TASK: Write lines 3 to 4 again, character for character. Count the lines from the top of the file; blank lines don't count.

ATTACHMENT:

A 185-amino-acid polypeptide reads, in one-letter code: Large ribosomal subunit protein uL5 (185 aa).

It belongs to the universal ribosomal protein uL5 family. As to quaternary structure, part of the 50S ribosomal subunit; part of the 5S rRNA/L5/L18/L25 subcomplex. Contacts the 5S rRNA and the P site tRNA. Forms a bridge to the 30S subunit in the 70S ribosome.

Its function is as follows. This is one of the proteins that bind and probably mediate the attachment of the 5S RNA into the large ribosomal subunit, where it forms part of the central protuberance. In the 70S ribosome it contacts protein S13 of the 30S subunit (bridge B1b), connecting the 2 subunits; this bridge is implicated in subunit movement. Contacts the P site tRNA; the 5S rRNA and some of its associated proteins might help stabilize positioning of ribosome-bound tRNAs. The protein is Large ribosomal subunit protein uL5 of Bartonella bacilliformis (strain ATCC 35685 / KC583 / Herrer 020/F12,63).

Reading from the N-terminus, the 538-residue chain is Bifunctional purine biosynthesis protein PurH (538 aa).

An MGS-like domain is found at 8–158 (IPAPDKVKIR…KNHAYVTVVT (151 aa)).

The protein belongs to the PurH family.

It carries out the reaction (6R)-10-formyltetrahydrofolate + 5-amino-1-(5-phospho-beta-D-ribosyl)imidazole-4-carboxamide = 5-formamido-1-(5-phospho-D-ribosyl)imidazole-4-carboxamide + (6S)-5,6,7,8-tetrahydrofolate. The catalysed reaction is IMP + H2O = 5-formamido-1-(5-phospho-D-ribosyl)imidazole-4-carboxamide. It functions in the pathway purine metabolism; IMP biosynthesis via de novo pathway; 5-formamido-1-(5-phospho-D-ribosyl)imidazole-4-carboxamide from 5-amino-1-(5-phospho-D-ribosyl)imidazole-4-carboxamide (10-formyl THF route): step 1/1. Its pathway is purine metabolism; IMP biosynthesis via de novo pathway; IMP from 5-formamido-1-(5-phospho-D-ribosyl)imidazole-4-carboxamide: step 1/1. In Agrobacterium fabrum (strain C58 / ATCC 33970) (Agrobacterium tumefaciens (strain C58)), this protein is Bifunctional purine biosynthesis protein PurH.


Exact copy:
Its function is as follows. This is one of the proteins that bind and probably mediate the attachment of the 5S RNA into the large ribosomal subunit, where it forms part of the central protuberance. In the 70S ribosome it contacts protein S13 of the 30S subunit (bridge B1b), connecting the 2 subunits; this bridge is implicated in subunit movement. Contacts the P site tRNA; the 5S rRNA and some of its associated proteins might help stabilize positioning of ribosome-bound tRNAs. The protein is Large ribosomal subunit protein uL5 of Bartonella bacilliformis (strain ATCC 35685 / KC583 / Herrer 020/F12,63).

Reading from the N-terminus, the 538-residue chain is Bifunctional purine biosynthesis protein PurH (538 aa).